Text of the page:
“Come good home” our friend Ken would say whenever we completed a visit. Not “Goodbye! See your later” or any other casual parting. No, Ken reverted to the words of his German grandmother, her blessing on departure. “Come good home” doesn’t make grammatical sense in English. But in the language of love, comprehension supersedes correctness.
“Come good home,” spoken in the language of love, sends us away in peace, covers us while gone and invites us to return in good condition. Hearing those words, a sojourner grasps both their meaning and significance.
“Come good home” could also be considered words of blessing from the Lord who wants us to depart in peace, travel in safety and return in good stead. That’s what Ken’s grandmother prayed for, too, in the leave-taking of a loved one when she spoke her benediction.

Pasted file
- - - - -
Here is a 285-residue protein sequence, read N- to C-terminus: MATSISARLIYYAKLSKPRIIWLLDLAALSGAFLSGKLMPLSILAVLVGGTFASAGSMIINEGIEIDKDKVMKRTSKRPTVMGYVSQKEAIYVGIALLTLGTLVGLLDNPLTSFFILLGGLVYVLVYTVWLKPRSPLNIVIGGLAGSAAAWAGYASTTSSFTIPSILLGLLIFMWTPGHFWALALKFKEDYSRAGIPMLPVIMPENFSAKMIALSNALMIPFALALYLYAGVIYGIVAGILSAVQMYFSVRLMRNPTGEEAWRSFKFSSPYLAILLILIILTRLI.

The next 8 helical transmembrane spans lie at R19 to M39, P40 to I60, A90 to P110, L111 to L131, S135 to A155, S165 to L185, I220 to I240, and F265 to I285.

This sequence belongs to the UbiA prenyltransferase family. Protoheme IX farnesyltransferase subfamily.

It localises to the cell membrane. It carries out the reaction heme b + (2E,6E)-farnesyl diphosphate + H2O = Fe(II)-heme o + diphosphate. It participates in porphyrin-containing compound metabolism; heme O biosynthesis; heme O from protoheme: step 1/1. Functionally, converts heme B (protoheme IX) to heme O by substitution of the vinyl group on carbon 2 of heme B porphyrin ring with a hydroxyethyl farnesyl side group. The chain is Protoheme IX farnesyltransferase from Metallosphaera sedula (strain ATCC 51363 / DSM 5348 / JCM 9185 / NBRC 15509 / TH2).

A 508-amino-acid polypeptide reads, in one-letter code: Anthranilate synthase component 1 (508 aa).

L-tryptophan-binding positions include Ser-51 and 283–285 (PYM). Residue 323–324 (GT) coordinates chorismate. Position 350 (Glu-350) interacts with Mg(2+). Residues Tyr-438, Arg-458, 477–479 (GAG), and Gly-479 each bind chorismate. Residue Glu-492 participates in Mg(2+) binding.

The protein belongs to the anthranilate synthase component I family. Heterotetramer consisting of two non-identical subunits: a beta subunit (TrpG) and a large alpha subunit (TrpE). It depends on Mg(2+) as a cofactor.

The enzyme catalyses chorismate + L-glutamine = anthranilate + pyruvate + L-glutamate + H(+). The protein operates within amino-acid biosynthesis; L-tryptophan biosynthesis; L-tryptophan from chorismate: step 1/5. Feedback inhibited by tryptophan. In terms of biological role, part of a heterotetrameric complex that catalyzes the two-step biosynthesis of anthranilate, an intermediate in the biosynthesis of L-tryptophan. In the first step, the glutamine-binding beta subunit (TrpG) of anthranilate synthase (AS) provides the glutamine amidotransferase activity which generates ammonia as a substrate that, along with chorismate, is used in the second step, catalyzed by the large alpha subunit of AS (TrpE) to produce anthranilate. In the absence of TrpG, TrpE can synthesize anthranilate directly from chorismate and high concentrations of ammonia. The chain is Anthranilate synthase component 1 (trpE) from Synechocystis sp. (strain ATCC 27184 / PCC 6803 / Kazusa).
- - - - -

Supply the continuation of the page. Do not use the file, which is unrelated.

“Come good home” certainly is what I hear when I read God’s word. We come as children to the baptismal font. We come as children to the Lord’s table. We leave this Earth as children of the Heavenly Father, and we are received with a heavenly uniting.
For Ken, his grandmother before him and perhaps for us today, God’s word to us as sojourners could be heard in the language of love, “Come good home.”
© 2013 Augsburg Fortress, Publishers